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Risk Communication for Public Health Professionals

During the “Syringe Tide” of the 1987-88, the beaches along the Eastern Seaboard were littered with raw garbage and medical waste as a result of a landfill spill in the Atlantic Ocean. A family in State X was walking along the beach when their child stepped on a hypodermic needle. The family’s immediate response was hysteria. Similarly, a child in State Y also stepped on a needle that washed up on the shore and panic ensued. Both families had lots of questions about the harm and what might happen next to their respective children.

  • In State X, the Department of Environmental Protection continuously told people, “This medical waste is not harmful.”
  • In State Y, the Commissioner of Health responded: “This is an outrage! The people will not, and should not, tolerate any hypodermic needles washing up on our shores. We are going to do absolutely everything in our power to stop it, even though the hazard from it is essentially nonexistent… We are going to turn budget upside down if we have to. We will put a stop to it no matter how much it costs.”

Who do you believe was more effective in communicating, resolving the crisis, and alleviating the families’ anxiety? The answer may be clearer than you think.

In an earlier post, we learned that when faced with strong negative or positive emotional outcomes, human beings become impervious to the concept of statistics when calculating risk. However, when faced with a health crisis, how do trained health professionals overcome that very human tendency to put emotion before scientific risk probability? There are many risks that make people furious though they cause little harm, while others kill many without making people mad. So how can we properly allay fears or generate a sense of urgency about public health issues? The solution: Risk Communication.

Risk Communication is the exchange of information for the purpose of informing the public. Some Risk Communication professionals have also called it: alerting the apathetic and reassuring the hysterical. This exchange could be between trained medical professionals and the government, corporations, industry groups, unions, the media, professional organizations, interest groups, communities, individual citizens and others. Reciprocal communication between these parties is essential to Risk Communication. The goal is not to merely abate any outsized public concerns, but to generate an informed public that is involved, interested and solution-oriented.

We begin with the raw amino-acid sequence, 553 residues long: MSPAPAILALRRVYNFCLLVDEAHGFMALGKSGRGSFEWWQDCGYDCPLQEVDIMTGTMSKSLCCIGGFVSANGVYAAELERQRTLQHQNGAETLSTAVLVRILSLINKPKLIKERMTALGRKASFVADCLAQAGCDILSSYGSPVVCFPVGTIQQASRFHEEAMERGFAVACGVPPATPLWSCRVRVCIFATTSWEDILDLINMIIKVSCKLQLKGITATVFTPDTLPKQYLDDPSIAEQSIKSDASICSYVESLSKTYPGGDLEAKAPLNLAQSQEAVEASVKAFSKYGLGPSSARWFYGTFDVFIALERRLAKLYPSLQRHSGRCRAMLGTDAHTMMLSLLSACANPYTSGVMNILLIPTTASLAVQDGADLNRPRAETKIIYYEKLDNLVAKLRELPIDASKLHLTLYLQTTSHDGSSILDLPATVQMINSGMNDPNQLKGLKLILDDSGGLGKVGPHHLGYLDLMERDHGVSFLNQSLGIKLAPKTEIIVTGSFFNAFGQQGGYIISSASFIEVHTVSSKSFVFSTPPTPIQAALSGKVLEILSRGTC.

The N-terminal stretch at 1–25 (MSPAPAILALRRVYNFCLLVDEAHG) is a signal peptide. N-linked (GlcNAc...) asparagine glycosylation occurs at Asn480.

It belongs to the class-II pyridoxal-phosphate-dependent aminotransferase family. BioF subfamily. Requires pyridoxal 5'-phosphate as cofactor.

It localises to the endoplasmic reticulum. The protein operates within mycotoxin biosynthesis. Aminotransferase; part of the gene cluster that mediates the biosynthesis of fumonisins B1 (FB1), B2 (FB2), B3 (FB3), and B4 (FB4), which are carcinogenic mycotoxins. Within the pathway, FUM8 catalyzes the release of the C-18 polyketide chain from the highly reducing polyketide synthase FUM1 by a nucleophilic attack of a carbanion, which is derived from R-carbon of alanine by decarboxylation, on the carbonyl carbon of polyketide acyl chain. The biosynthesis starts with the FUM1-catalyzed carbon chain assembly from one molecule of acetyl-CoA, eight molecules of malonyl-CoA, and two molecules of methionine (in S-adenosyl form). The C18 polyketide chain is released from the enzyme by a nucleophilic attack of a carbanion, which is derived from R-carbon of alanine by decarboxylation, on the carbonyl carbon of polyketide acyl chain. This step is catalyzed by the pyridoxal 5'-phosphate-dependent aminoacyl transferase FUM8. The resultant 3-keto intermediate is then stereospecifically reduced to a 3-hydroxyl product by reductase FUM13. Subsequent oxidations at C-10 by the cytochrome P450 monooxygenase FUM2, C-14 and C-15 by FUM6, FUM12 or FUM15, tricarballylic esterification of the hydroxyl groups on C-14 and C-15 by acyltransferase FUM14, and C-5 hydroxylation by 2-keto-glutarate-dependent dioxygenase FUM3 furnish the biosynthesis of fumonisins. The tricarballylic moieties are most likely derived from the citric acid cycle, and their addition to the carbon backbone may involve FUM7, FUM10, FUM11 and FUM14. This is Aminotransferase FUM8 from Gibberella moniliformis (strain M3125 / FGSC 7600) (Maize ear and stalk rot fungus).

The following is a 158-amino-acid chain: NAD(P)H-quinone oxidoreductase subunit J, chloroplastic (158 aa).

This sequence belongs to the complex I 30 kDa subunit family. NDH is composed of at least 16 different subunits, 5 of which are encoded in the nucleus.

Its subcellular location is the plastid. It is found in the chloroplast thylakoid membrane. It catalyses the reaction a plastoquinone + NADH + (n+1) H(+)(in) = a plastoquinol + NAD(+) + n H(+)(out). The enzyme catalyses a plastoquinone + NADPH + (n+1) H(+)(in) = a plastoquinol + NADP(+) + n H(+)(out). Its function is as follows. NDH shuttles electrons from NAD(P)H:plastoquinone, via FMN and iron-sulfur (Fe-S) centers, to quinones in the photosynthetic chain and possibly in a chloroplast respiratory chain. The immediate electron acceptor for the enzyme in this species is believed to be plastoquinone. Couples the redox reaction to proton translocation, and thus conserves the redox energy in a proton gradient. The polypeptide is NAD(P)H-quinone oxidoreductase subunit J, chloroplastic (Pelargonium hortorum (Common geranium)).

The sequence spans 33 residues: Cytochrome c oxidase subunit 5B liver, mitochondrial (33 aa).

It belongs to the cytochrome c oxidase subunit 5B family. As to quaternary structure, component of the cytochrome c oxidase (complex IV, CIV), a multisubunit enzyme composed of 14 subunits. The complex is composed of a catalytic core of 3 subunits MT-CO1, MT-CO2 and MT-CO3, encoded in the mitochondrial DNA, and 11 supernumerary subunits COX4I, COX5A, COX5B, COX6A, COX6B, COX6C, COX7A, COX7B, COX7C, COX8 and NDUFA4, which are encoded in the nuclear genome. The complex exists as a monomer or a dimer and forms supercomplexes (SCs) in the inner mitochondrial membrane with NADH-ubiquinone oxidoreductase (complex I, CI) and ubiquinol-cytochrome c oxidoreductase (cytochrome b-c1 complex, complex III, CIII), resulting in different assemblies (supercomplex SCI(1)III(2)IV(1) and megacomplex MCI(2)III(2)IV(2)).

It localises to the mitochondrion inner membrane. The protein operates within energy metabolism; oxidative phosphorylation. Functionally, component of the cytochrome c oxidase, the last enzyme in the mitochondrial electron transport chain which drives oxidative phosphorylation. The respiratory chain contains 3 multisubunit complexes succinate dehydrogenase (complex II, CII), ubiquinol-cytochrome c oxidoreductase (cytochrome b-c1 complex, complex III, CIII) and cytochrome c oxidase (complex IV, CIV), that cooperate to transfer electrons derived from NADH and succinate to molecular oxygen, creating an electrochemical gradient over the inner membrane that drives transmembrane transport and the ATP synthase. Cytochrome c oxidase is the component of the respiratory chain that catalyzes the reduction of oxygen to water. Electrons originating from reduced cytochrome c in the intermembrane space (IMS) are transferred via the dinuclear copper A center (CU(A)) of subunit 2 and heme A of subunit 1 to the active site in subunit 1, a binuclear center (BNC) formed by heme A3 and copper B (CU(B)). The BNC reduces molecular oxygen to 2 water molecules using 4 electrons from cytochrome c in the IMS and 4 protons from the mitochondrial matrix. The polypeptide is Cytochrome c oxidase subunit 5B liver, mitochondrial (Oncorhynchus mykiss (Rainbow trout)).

There are seven cardinal rules of Risk Communication:

  1. Accept and involve the public as a partner.
  2. Plan carefully and evaluate efforts.
  3. Listen to the public’s specific concerns – People often care more about trust, credibility, competence, fairness, and empathy than about statistics and details.
  4. Be honest, frank, and open—Trust and credibility are difficult to obtain; once lost, they are almost impossible to regain.
  5. Work with other credible sources—Conflicts and disagreements among organizations make communication with the public much more difficult.
  6. Meet the needs of the media— use them as a partner, not an audience,
  7. Speak clearly and with compassion.

Just as important as the Seven Cardinal Rules of Risk Communication are the Seven Deadly Don’ts. Do not:

  1. Lose your temper
  2. Attack the interviewer or questioner personally
  3. Repeat the negative allegation in your response
  4. Indulge jargon as a way of confusing or defusing the question
  5. Make promises you cannot keep or speak “off the record”
  6. Indulge “what if’s”
  7. Lie

So, who was more effective in adequately conveying risk from the “Syringe Tide?” By using the tools described above, the Commissioner of Health from State Y was much more effective in communicating the risk to the family and the general population. The State Y Commissioner of Health’s response essentially made the public feel as though they were heard. Because the risk was essentially non-existent, the public did not see good reason to use up State Y’s budget unnecessarily. In contrast, the State X Department of Environmental Protection denied that there was a problem from the beginning. The people from State X did not believe the public health officials because they did not feel as though they were being heard or taken seriously. State X’s response also increased the level of resources expended and public outrage about the problem increased exponentially.

What makes Risk Communication effective is knowing how people may respond and making sure you acknowledge that they are heard and their concerns are understood. This critical step must be done before communicating about the risk or the statistics. In risk communication, people do not care about what you know until they know that you care.

Knowing how people perceive risk and how emotion can sway judgment is a large part of the risk communication strategy. By using knowledge, understanding, trust and credibility, medical and trained medical professionals can effectively improve risk understanding, alleviate fear and highlight the need for appropriate public health actions.

For more information about risk assessment, risk perception and risk communication strategies education or for crisis prevention, contact the experts at Cogency at

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